Hey Netflix - WTF?
The Netflix Team sent over an e-mail earlier today - our $9.99 a month membership plan that covered unlimited streaming and unlimited DVDs is changing. Now we have a choice of unlimited streaming and no DVDs or unlimited DVDs (one at a time) and no streaming (each for $7.99 a month). Or, and we're guessing this is the choice Netflix hopes we make, we can have unlimited streaming and unlimited DVDs for $15.98 a month.
We love Netflix Up until today, we loved Netflix. We use Up until today, we used Netflix streaming every day. So why's a $6 bump in price got us ready to hit the "Cancel" button on our membership? We've got three really good reasons.
First, if we keep both streaming and DVD service, we'll be paying 60 percent more in fees for the same service.
Second, just DVDs or just streaming won't give us access to the entire Netflix library. In order to maintain the level of choices we have now, we'll have to go to the new, higher priced plan. Like many of its customers, we watch streaming films far more frequently than we watch DVDs, but we like the option as an alternative to streaming. Many of Netflix's classic as well as more obscure or less popular titles are available only on DVD. Othello - the 1952 film with Orson Welles in the title role, the 1965 version with Laurence Olivier, even the 1995 version with Laurence Fishburne as the Moor - are all available only on DVD. Citizen Kane? Only on DVD. Sunset Boulevard, Singin' in the Rain? Only on DVD.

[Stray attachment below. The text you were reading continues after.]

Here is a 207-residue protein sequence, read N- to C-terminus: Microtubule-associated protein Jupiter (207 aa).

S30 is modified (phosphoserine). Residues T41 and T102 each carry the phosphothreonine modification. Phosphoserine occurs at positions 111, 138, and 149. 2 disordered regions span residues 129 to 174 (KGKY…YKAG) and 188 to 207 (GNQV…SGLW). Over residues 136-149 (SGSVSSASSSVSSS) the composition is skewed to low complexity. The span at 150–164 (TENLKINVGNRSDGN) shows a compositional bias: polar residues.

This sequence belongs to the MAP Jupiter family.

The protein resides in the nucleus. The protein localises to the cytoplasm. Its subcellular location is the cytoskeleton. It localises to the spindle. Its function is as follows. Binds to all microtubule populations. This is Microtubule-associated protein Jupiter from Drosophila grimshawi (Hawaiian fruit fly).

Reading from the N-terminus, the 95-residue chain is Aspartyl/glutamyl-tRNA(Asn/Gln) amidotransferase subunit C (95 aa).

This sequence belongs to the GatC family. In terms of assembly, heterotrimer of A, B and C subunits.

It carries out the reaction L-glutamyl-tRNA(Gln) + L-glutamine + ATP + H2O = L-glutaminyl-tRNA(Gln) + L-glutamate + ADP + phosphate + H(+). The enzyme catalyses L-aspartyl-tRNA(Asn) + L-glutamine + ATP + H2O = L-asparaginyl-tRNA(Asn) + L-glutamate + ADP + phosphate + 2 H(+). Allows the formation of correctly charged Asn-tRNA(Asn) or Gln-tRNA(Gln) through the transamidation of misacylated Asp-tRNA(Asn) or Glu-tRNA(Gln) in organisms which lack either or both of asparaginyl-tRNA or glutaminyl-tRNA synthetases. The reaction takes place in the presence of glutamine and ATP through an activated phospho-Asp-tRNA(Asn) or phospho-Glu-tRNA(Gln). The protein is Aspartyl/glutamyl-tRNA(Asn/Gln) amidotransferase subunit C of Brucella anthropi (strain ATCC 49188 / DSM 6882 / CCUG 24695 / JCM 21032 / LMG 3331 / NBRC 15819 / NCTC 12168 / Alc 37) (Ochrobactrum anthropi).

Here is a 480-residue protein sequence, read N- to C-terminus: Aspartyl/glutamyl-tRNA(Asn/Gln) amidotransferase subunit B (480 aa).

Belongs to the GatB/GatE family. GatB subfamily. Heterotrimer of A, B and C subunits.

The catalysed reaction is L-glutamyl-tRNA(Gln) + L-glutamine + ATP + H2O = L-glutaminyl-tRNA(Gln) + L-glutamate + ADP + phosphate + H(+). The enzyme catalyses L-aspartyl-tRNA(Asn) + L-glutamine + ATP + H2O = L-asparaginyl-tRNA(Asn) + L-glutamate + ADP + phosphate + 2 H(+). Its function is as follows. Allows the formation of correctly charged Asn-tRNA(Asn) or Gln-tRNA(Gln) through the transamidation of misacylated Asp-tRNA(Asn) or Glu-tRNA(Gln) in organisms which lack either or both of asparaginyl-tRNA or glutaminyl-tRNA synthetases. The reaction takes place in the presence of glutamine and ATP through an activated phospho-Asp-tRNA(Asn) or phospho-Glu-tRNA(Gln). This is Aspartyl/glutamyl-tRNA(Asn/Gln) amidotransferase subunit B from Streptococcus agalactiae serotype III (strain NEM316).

Jersey Boys (Touring)
TicketsTue., Nov. 15, 7:30pm
The Legend of Zelda: Symphony of the Goddesses - Master Quest
TicketsFri., Nov. 18, 8:00pm
TicketsSat., Nov. 19, 7:00pm
John Cleese & Eric Idle
TicketsTue., Nov. 29, 7:30pm
Jeff Dunham: Perfectly Unbalanced Tour
TicketsThu., Dec. 1, 7:30pm
And third, even if we go with the higher priced plan, Netflix's collection of titles is about to decrease. Several of its contracts for exclusive film content (which Netflix negotiates on a studio-by-studio basis), are set to expire next year, according to CNN Money. Amazon has stepped into instant streaming in a big way, and Google is looking to increase its presence in the market; both are expected to try and steal titles away from Netflix as those contracts are renegotiated.
So, let's review: It's going to cost more to see fewer films. That's fucked up, Netflix.
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